Plans are also afoot to use former industrial sites to capture and store carbon, manufacture green jet fuel, and develop blue hydrogen production.
“As the switch from internal combustion engines (ICE) to EV vehicles gathers pace, ABP Humber is ready to partner and invest in infrastructure to support the rise in electric and alternative energy vehicles,” adds the spokesperson for ABP.
Last year logistics software specialist Inform provided an integrated and scalable cloud management system to ABP for its vehicle terminal operations.
ABP has started using the Automotive Terminal Operating System in the port of Southampton. It is designed to manage all port-side finished vehicle operations in a single application. The port operator aims to reduce costs and improve the efficiency of vehicle throughput using the technology.
The system will include the planning and optimisation of vehicle compounds, resources, work and damage management. It will provide information about the condition, location and destination of each vehicle and make that data available at all times for multiple teams.
The new software will be linked with new 5G compatible hand-held devices for vehicle data capture. ABP has set up a new 5G infrastructure at Southampton, which has been developed in partnership with Nokia and Verizon Business. Southampton is the first port to operate a 5G network.
In terms of infrastructure ABP was also keen to point out that 16 hectares of vehicle storage land has just been released in Grimsby and that it had various development sites, with ro-ro access on the Humber to support automotive growth.
Expansion in Liverpool
Meanwhile, Peel Ports, which handles vehicles at the Liverpool and London Medway ports, has invested in capacity at the port of Liverpool across 2021. It added 6 hectares of land as part of the £400m ($528m) Liverpool2 project. That project has been running for the last three years and is designed to boost trans-Atlantic trade and create one of Europe's most advanced container terminals. Peel Ports has also added 9.3 hectares of additional space for vehicle storage at the port of Sheerness.
Peel Ports has also recently committed to becoming a net-zero port operator by 2040, ten years ahead of the UK Government’s national decarbonising targets. It says that 50% of vehicles used in port operations are currently electric and the rest will be electric by the end of 2022.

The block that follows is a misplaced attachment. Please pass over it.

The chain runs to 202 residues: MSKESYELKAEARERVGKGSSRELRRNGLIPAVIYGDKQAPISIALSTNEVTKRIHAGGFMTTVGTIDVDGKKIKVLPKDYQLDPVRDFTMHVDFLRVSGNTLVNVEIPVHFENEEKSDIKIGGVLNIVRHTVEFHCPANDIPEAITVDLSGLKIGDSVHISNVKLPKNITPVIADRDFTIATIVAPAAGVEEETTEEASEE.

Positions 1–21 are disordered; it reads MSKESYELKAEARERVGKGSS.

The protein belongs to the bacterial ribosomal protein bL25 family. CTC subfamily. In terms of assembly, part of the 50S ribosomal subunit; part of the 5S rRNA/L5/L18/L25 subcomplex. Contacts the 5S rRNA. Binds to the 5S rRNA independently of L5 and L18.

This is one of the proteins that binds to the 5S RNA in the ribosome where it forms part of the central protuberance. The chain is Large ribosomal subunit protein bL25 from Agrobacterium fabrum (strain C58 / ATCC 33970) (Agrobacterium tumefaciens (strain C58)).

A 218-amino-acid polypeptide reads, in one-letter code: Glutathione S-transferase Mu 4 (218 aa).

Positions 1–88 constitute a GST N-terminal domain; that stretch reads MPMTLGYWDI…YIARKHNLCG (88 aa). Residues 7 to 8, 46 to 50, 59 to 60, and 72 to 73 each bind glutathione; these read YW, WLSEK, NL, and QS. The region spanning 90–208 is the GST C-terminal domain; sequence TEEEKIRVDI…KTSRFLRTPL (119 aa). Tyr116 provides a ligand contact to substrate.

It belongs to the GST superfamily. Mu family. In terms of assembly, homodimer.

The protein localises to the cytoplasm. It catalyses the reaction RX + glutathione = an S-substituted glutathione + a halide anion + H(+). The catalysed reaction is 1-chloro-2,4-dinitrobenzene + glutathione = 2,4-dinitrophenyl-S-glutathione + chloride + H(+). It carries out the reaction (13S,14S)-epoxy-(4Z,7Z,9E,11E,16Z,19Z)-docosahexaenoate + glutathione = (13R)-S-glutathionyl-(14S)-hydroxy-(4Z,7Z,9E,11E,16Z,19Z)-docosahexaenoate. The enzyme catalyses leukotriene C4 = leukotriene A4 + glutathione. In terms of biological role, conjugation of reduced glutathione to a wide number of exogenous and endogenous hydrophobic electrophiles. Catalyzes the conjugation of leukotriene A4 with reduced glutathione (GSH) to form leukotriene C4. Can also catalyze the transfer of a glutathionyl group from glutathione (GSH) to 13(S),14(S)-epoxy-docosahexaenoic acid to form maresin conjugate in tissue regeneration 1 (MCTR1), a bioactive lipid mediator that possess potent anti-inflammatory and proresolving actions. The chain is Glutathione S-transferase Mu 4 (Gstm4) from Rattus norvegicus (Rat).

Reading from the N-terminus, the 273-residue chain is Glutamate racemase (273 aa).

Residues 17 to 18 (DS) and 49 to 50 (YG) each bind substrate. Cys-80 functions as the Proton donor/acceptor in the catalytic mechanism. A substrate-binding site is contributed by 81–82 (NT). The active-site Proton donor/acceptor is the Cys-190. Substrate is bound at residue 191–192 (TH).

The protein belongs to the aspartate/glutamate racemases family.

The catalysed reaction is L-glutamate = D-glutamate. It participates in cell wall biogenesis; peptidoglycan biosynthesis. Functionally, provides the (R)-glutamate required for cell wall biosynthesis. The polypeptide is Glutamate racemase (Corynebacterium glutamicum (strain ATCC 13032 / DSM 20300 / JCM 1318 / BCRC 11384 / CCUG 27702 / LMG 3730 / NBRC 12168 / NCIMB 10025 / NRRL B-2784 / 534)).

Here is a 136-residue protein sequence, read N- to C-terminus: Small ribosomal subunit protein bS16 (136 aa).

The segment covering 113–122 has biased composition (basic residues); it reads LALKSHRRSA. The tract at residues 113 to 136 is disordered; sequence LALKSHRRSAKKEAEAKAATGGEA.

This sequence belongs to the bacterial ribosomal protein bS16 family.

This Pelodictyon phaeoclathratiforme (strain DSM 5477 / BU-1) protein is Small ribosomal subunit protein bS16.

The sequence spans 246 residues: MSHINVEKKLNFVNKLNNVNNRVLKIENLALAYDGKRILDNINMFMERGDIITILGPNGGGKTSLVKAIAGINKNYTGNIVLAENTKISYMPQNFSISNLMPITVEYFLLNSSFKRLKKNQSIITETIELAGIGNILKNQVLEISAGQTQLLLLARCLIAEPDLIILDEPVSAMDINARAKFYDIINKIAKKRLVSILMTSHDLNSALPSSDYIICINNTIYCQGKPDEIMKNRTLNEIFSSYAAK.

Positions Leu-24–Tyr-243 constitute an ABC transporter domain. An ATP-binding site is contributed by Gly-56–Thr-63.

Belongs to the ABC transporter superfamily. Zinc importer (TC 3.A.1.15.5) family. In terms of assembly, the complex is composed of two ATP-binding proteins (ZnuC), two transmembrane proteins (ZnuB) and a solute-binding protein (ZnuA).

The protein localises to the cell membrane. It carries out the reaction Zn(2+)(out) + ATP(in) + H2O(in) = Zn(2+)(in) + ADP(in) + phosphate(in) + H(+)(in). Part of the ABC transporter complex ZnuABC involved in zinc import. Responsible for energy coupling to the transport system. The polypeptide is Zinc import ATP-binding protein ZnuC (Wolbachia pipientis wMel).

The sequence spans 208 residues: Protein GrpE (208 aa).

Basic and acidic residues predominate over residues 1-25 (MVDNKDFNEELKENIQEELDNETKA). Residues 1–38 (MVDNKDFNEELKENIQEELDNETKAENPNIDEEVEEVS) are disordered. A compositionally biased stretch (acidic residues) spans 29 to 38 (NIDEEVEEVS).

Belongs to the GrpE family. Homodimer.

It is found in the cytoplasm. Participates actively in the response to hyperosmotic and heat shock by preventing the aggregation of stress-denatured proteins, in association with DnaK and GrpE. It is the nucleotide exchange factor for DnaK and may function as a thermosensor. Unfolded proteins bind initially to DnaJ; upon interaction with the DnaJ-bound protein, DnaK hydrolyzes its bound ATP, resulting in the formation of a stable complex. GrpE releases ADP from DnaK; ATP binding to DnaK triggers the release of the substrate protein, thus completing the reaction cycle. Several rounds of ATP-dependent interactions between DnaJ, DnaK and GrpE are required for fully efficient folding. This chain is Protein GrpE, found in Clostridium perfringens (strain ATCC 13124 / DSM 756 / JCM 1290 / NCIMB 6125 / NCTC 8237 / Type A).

“We also set up an Innovation Forum in July last year to identify innovative and sustainable solutions to help us drive down our carbon footprint,” says a spokesperson for the port group. “We have partnered with clean technology consultants Carbon Limiting Technologies (CLT) and that work has been vital in helping us try to solve some of the tough questions around emissions reductions.”
GBA Group, which promotes responsible energy management through its ‘Reduce, Convert and Compensate’ initiative, continued to drive sustainability into operations in its services for Volkswagen Group UK. Last year the port operator achieved a CO2-neutral balance sheet for all Volkswagen Group (UK) land-based port and terminal activities (see boxed text).
The group has also secured the ISO 50001:2018 international standard for the use of its high-level, energy-management system. The company says its dedication to energy management is evident in the recent efforts to reduce reliance on energy sourced from fossil fuels and a greater use of renewable energy, as well as compensation for remaining carbon emissions.
A perpetual ‘move right’ of anticipated volume only served to enhance the negative impact for those key players charged with maintaining readiness of the finished vehicle logistics network
Cale Judah, GBA Group
The outstanding work by the Marine team has enabled all automotive vessels to berth and depart on schedule throughout the pandemic
spokesperson for ABP
We have installed electric charging points for general use and for specific customers across the port to cater for the increasing demand in EVs
Tony Dent, The Bristol Port Company
As the switch from internal combustion engines (ICE) to EV vehicles gathers pace, ABP Humber is ready to partner and invest in infrastructure to support the rise in electric and alternative energy vehicles
spokesperson for ABP
Investment into our digital offering for both our extensive operational demands and the customer base itself has continued at pace
Cale Judah, GBA Group